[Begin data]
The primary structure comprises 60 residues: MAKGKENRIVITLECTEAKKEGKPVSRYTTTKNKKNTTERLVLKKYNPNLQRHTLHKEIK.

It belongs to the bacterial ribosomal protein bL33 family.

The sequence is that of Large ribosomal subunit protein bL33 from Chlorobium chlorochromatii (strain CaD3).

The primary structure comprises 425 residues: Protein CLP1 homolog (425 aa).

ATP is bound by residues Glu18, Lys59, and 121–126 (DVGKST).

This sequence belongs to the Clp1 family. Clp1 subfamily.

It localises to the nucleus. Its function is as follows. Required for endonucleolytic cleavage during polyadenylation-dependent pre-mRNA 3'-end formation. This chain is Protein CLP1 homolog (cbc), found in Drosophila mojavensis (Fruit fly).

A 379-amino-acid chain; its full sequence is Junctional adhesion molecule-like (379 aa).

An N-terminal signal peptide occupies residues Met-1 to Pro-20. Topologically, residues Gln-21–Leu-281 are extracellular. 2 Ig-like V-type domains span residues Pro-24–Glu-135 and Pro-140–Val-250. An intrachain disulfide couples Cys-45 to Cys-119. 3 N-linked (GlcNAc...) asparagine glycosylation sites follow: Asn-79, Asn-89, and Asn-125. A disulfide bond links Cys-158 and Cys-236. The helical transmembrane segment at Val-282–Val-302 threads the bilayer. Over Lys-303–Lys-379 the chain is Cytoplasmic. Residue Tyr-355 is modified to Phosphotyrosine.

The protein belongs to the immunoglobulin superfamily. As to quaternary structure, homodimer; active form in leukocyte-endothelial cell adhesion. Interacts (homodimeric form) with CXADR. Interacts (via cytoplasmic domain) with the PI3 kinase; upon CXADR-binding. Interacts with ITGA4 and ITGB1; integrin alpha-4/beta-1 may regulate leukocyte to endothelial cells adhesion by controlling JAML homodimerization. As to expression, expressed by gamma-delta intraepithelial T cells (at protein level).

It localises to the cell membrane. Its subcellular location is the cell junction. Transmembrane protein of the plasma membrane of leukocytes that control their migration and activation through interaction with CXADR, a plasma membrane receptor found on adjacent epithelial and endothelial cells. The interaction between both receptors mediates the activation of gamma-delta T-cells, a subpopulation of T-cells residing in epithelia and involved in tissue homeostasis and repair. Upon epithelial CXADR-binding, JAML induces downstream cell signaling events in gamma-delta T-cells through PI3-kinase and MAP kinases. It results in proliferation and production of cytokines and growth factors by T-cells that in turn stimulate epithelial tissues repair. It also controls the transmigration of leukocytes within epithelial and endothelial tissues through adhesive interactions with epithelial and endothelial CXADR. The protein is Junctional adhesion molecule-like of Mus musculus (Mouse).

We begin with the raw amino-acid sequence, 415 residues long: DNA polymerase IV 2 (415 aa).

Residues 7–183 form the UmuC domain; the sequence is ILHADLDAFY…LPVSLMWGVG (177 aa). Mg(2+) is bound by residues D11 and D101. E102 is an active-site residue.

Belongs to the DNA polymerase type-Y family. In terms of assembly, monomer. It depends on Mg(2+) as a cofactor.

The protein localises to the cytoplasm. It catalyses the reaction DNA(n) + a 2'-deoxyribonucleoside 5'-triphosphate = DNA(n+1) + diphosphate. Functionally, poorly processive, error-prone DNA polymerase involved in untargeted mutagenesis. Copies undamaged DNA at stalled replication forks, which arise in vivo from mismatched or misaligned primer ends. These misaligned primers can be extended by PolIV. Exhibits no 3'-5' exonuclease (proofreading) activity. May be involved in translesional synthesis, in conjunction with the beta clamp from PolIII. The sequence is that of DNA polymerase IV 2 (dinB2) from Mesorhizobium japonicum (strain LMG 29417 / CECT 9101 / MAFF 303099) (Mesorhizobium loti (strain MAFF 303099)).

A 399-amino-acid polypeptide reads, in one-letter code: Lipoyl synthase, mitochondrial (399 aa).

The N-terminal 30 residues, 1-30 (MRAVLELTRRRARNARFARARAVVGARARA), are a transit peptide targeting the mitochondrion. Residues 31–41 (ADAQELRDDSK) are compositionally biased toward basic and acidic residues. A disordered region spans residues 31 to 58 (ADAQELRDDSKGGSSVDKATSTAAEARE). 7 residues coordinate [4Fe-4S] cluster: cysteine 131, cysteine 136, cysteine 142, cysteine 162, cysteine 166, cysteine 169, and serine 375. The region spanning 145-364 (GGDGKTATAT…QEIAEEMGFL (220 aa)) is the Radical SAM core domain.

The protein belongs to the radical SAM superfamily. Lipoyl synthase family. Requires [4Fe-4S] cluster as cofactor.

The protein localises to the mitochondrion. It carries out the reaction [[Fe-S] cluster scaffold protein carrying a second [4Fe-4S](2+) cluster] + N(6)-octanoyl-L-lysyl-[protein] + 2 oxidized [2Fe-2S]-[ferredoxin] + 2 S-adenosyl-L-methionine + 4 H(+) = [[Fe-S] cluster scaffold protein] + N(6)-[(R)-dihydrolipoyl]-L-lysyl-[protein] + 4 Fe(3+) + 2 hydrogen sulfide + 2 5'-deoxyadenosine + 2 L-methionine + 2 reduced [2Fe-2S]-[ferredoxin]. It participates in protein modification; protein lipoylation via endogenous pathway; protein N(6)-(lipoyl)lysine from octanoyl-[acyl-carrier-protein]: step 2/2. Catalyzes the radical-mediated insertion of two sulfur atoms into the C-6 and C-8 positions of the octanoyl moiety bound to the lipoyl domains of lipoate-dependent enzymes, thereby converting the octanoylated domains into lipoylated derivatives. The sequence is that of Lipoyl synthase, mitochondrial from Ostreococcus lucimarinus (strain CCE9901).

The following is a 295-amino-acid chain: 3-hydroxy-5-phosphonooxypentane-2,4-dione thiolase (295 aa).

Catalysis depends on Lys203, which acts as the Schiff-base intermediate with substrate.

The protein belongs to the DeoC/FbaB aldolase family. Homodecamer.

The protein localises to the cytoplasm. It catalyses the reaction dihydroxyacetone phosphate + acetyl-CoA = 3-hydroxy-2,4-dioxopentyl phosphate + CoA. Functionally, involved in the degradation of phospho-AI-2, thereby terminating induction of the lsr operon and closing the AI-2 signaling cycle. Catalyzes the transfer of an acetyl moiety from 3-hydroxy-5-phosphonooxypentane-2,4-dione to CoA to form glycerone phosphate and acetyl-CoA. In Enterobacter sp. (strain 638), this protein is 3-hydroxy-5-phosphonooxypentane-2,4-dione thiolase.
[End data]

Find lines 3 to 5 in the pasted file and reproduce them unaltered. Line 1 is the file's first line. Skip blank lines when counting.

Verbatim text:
The sequence is that of Large ribosomal subunit protein bL33 from Chlorobium chlorochromatii (strain CaD3).

The primary structure comprises 425 residues: Protein CLP1 homolog (425 aa).

ATP is bound by residues Glu18, Lys59, and 121–126 (DVGKST).